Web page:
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May 2022

Buyer Beware: A Cautionary Note on Unconditional Agreements of Purchase and Sale

By Ridhima Pathak

In this market, the pressures of purchasing a home are high. Amidst soaring prices and bidding wars, buyers are often led to submit unconditional offers on properties. This may increase the chances of a successful offer, but it comes with its risks. An unconditional offer means that if the offer is accepted by the seller, the buyer must be prepared to purchase the property.

There is no room for negotiations after the offer has been accepted, which is why it is essential for buyers to confirm what they are buying in the Agreement of Purchase and Sale. Often, clients come to us with a concern over misrepresentation of information in an MLS Listing such as:

  • the description of certain items does not match the property;
  • the MLS listing includes more chattels i.e. appliances than the agreement;
  • the MLS listing notes dimensions for rooms which do not correspond with the actual size of the room;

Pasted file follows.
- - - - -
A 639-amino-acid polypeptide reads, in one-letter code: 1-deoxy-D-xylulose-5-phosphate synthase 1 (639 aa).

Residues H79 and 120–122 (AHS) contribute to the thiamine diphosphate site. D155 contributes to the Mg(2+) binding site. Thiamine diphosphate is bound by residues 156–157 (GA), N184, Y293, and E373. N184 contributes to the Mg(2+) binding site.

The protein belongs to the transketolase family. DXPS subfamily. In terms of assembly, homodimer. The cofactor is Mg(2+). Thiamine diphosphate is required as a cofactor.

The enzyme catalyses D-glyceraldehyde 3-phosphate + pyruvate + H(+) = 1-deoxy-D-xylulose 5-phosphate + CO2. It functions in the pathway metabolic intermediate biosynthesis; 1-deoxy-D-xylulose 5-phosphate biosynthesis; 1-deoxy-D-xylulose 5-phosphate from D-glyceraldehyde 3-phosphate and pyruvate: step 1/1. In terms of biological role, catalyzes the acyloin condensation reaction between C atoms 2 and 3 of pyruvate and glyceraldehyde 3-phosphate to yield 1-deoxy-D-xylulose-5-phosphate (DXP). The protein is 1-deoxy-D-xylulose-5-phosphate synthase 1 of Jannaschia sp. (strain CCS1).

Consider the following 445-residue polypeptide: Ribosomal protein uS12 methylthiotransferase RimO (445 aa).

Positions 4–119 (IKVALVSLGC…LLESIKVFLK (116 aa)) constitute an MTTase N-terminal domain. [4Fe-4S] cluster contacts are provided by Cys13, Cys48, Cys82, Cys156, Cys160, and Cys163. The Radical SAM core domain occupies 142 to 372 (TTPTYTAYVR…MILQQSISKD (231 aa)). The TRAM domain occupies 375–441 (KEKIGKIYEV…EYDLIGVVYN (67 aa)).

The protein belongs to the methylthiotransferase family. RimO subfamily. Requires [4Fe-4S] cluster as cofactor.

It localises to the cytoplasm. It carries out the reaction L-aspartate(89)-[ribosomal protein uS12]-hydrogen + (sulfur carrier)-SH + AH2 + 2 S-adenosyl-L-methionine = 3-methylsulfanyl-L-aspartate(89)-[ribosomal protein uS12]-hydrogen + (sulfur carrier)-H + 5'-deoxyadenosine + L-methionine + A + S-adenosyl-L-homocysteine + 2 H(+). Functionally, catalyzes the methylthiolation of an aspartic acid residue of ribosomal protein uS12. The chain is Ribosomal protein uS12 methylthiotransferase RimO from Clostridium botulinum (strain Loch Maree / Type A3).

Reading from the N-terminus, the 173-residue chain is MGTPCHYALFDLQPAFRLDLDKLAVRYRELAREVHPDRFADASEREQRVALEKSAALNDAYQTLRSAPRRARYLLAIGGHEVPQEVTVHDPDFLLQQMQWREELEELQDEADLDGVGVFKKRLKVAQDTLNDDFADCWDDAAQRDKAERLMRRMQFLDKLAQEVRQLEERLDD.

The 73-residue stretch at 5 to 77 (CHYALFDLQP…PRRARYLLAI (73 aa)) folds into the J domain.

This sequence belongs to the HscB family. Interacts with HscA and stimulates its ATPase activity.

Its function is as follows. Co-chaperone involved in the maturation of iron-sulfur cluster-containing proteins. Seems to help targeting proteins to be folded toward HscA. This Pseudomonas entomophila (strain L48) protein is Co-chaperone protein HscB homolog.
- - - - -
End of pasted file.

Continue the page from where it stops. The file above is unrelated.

• the MLS listing notes utilities included in the condominium fees, that are not actually included; and/or
  • the MLS listing notes a parking spot which is not noted in the agreement.

The above-noted examples are common day-to-day scenarios. That is why it is critical to note that MLS Listings are not binding.

The recent case of Lamba v. Mitchell reinforces the same specifically in relation to the square footage of a home. The buyers did not close the deal because the dimensions were misstated in the MLS listing. The question is whether the buyers are entitled to rescind the agreement based on this incorrect information.[1]

The court ruled in favour of the sellers. The buyers had conducted a pre-inspection of the home, had prior knowledge of floor plans in a brochure, and that it was the buyer’s responsibility to verify the measurements. That the discrepancy of the square footage, either big or small, could not be used as a reason to terminate the transaction.[2]

This case serves as a warning for buyers to review the Agreement of Purchase and Sale prior to signing and placing an unconditional offer. Any item that is agreed upon must be stated in the Agreement of Purchase and Sale. There is no other legal recourse or action that can be taken in these situations.

This post was written by Ridhima Pathak, a qualified real estate lawyer with SorbaraLAW. Ridhima can be reached at 365-509-2029.

[1] Lamba v Mitchell 2021, ONSC 1612.

[2] Ibid.

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